Looking over the current OCZ product line up above, we see that the company doesn't have a poor performing product anywhere in the mix. Both the consumer and enterprise lines are streamlined with solid leaps from one segment to the next. I was surprised by the introduction of the RevoDrive 350, though. OCZ has shown the AIO RAID product under the Vector PCIe name for over a year now at trade shows. There is still room on the map for one more consumer drive should OCZ decide to pull it out. LSI SandForce controllers still offer very good performance under consumer loads and scale very well when paired together in RAID. By this time, the controllers should be fairly low cost, so there was an incentive for OCZ to slap four of them together and use Toshiba Toggle flash to make an excellent workstation product.
We tested the RevoDrive 3 X2 in August of 2011, and the MSRP at the time was just over $1600. The new RevoDrive 350 is a continuation of that drive but with higher performance and half the cost. The fundamentals are still the same, though, and the RevoDrive series offers users very high performance without the hassle of building and configuring a RAID array. Given that most workstations are built on the Intel X79 platform, getting SATA III performance out of four drives means adding an expensive RAID controller already. OCZ just streamlined the process of adding a high performance storage subsystem to workstations.
Performance wise, the RevoDrive 350 delivers on OCZ's claims in full. We achieved higher than claimed performance in all of our benchmark tests. Getting the most out of this drive does require a heavy workload, though. SSDs have become so fast now that enthusiast and performance class drives meet the needs of demanding workloads. A few years ago, we would look at a RevoDrive 3 and use it in a gaming / video editing system, but that's no longer the case. Even OCZ's lowest end SKU, the Vertex 460, can handle those tasks with ease and still have performance to spare. The bar has been raised to a very high level, so when it comes to the RevoDrive 350, I'd suggest purchasing it only for the most demanding environments, like CAD / CAM or full time A/V production work.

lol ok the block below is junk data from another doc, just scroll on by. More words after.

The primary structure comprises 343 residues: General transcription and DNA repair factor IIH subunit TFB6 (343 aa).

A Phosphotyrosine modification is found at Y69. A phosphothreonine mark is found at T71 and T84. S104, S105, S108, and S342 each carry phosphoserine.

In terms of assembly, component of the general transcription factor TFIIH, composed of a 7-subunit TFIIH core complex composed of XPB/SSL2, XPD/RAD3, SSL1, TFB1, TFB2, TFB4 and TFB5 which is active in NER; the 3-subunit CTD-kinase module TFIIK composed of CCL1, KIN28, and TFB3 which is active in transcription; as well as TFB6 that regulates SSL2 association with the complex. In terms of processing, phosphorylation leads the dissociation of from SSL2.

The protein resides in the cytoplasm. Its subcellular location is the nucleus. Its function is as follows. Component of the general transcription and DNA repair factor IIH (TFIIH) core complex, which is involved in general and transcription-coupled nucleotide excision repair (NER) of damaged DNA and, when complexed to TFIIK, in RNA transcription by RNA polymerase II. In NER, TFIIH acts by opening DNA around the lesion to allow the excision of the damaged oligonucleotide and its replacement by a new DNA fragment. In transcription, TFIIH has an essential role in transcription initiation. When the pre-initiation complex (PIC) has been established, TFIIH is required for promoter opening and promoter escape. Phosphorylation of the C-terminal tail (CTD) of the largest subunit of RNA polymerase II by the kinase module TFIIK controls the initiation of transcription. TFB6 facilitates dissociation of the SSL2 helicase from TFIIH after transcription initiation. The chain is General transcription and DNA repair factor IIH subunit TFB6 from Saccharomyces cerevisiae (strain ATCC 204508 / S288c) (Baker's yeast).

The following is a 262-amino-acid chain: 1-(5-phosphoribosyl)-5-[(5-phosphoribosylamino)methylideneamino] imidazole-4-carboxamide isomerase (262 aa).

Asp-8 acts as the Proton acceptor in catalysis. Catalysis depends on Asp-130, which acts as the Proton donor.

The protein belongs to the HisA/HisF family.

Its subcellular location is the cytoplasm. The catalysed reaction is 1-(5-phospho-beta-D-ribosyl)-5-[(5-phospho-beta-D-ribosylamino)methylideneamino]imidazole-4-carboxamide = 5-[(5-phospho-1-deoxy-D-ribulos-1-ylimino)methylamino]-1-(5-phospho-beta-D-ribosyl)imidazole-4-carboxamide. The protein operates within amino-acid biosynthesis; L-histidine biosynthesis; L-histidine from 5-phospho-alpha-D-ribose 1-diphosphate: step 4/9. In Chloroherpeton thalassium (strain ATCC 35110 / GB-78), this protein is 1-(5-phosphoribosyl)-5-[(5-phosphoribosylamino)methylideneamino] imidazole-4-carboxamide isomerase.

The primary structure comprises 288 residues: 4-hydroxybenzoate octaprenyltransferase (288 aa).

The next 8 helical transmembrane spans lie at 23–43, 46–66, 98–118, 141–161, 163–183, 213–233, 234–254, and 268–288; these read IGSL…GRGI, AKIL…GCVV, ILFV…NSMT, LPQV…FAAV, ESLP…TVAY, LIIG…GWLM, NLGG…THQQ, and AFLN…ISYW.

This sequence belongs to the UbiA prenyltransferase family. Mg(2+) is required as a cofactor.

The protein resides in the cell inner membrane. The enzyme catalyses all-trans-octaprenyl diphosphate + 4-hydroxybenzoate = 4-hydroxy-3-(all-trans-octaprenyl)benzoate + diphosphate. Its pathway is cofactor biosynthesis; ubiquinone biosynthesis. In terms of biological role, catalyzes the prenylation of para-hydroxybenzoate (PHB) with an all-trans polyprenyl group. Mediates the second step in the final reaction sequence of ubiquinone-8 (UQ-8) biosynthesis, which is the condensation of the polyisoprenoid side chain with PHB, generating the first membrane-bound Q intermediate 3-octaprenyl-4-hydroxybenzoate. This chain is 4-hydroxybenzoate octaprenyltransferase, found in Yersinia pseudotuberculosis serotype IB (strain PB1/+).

When it comes to the workstation SSD market, there are very few products that fit the description. HP announced a new drive called Z-Turbo last week, but sadly our sample didn't arrive in time to compare it to the RevoDrive 350. We included the Comay BladeDrive in our performance charts, but Comay doesn't share the same distribution network that OCZ has; you can't really buy the BladeDrive anywhere that I know of.
After looking over the PCIe workstation offering at Newegg, the only other option is the Intel 910 PCIe drive, but 400GB of user capacity for $1999.99 isn't an attractive offering, especially considering it's tuned for enterprise workloads. What I did find is that the PCIe workstation market is currently, and has always been, dominated by OCZ. The RevoDrive series set the bar and continues to raise it with each progressive release.
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- Page 1 [Introduction & Specifications, Pricing and Availability]
- Page 2 [OCZ RevoDrive 350 SSD]
- Page 3 [Test System Setup and ATTO Baseline Performance]
- Page 4 [Benchmarks - Sequential Performance]
- Page 5 [Benchmarks - AIDA64 Random Access Time]
- Page 6 [Benchmarks - Anvil Storage Utilities]
- Page 7 [Benchmarks - CrystalDiskMark]
- Page 8 [Benchmarks - PCMark Vantage (Data on Disk Testing)]
- Page 9 [PCMark 8 Consistency Test]
- Page 10 [PCMark 8 Consistency Test - Continued]
- Page 11 [Final Thoughts]
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